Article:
[See the other article on this site about the history of the GI]

The ‘what’s inside?’ guide
The ‘whatsinsideguide’ is another new labeling system being introduced across foods in the UK. If you want to keep tabs on what you’re eating, now you can keep an eye out for the What’s Inside Guide which is on many of your favourite foods and drinks.

This new, at-a-glance label tells you how many calories, sugars, fat, saturates and salt there are in what you’re about to eat including a reference to your Guideline Daily Amounts(GDAs). These can be used to take the guesswork out of what we should be eating and make planning a healthy balanced diet so much easier.

The What’s Inside Guide is supported by some of the biggest and best names in the industry – names like Cadbury, Coca-Cola Great Britain, Danone, Kellogg’s, Kraft, Masterfoods, Nestle, Quaker, Ryvita, Tate & Lyle, Unilever and Walkers.

The new labels show percentages on the labels, but what do they mean? By turning all those numbers on your What’s Inside Guide into percentages – figures out of one hundred – they’ve done all the hard work for you. At a glance it’s now possible to see how much of your Guideline Daily Amounts are in a portion of food or drink. You can then use these percentages to compare different foods.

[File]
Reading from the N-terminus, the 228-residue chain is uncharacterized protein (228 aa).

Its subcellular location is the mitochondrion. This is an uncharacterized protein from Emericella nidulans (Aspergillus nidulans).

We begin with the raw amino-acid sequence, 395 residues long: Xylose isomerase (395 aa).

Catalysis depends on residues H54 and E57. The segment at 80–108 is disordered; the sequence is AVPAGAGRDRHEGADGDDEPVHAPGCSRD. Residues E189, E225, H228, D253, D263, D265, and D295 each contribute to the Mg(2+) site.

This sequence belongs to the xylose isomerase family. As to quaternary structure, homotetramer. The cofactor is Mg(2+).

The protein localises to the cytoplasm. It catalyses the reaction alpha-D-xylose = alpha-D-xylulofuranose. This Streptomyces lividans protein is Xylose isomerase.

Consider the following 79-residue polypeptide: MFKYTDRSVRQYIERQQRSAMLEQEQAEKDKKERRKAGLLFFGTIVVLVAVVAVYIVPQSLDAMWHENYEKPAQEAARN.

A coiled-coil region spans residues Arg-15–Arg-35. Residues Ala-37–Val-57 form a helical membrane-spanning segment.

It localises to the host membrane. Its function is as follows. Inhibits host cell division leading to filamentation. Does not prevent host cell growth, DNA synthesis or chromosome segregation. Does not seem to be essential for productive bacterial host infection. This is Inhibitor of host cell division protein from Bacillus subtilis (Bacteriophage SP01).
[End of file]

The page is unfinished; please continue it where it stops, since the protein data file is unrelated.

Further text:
Find out more at

Some views and opinions of the FSA labeling system:
The Food Standards Agency’s recommended approach to signpost labelling is backed by a large number of consumer, health and medical groups, some of which are listed below with statements from their representatives:

Diabetes UK – Douglas Smallwood, Chief Executive: ‘It is vital that people with diabetes and those seeking to reduce the risk of developing the condition get information about foods to help make the right choices about what to eat. The FSA has undertaken a long period of research and consultation to get a scheme that will be effective. However, voluntary labelling will only work if manufacturers adhere to these guidelines. Providing information in different formats is likely to be little better than giving no information at all, so it’s really important that the food industry is consistent.’